When I talk about polar covalent bonds, which result from an unequal sharing of electrons, such as in the water molecule, I tell this story: “Suppose I come to class with a big chocolate chip cookie. I tell you that I’m feeling generous and am going to share my cookie with you. You anticipate that I’m going to break the cookie in half and keep half and give you half. But that’s not what I do! I really, really like chocolate chip cookies—so I break off a little piece for you and keep most of it for myself! Well, I did share.  I just didn’t share equally!”

When I get to the much weaker hydrogen bonds, I compare them to Post-It notes. I ask the students to visualize some inventor trying to formulate a new kind of Super Glue. He tries a lot of different variations and comes up with something that will hold things together when you want them held together but will release them without tearing them up or using a lot of energy when you want them separated. That’s the kind of adhesive that’s found in Post-It notes. It’s just a good thing he didn’t throw it in the trash because he had started out looking for a new kind of Super Glue! What would we do without Post-It notes? (I usually have one or two on my folders right there.) That’s what hydrogen bonds are like. An example would be the hydrogen bonds holding the two strands of DNA together. The strands need to be reliably held together most of the time, but sometimes they need to separate (of course I haven’t talked about replication or protein synthesis yet). It must happen without tearing the strands up or using an atom bomb’s worth of energy to make it happen. Then sometimes the strands will need to go back together (protein synthesis). That’s why the weak hydrogen bonds are important.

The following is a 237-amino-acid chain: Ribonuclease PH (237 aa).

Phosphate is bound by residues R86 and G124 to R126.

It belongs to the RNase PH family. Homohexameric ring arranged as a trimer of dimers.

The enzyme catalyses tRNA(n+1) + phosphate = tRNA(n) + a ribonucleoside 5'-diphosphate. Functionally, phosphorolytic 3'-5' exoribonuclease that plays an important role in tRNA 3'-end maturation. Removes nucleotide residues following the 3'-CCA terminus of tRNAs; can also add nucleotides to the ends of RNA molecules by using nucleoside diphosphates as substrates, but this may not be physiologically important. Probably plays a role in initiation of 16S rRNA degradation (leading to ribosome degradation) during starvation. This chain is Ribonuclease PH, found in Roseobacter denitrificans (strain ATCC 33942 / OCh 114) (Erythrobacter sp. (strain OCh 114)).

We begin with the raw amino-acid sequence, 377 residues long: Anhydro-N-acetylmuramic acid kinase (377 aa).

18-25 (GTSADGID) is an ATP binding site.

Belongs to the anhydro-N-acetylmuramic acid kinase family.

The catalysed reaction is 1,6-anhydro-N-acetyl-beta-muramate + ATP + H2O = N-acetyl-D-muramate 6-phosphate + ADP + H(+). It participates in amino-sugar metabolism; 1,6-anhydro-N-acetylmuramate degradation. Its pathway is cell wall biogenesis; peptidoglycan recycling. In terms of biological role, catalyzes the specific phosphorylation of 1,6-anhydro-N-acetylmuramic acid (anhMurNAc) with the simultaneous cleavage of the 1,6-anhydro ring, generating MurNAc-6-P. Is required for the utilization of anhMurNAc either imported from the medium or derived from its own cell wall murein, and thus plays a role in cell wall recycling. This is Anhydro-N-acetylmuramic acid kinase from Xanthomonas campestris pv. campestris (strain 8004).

The Function of Antibodies and Complement Compared to Chocolate Chips

Written by Kelly A. Hogan, University of North Carolina at Chapel Hill

When explaining how complement or antibodies enhance the innate system’s phagocytes to engulf these coated pathogens, I explain my behavior at a buffet. I may see vanilla cake, plain ice cream, short bread cookies etc. and all of these might taste good if I chose them. However, if my eye catches something with chocolate chips on it, I am immediately drawn to it and choose this to eat.Movie Get Out (2017)

The Immune System as the Body’s Militia

Written by Gidi Shemer, University of North Carolina at Chapel Hill

When discussing the immune system in human physiology, the military is the star of the show. The first line defense (e.g. our skin) can be represented by the physical barriers we have in our borders, defending us from the enemy (e.g. bacteria). The second line of defense (e.g. the phagocytes of the innate immune system) is represented by the soldiers who are found at the front lines. The third defense, the adaptive immune system, our B and T cells, is represented by the elite forces. These elite forces are more expensive, hard to come by, and called to action by the plain soldiers, but they provide modern, selective, and sophisticated tactics to fight the enemy.

The Smell of Fresh Pizza and Cell Movement

Written by Sheri Kuslak, University of North Carolina at Chapel Hill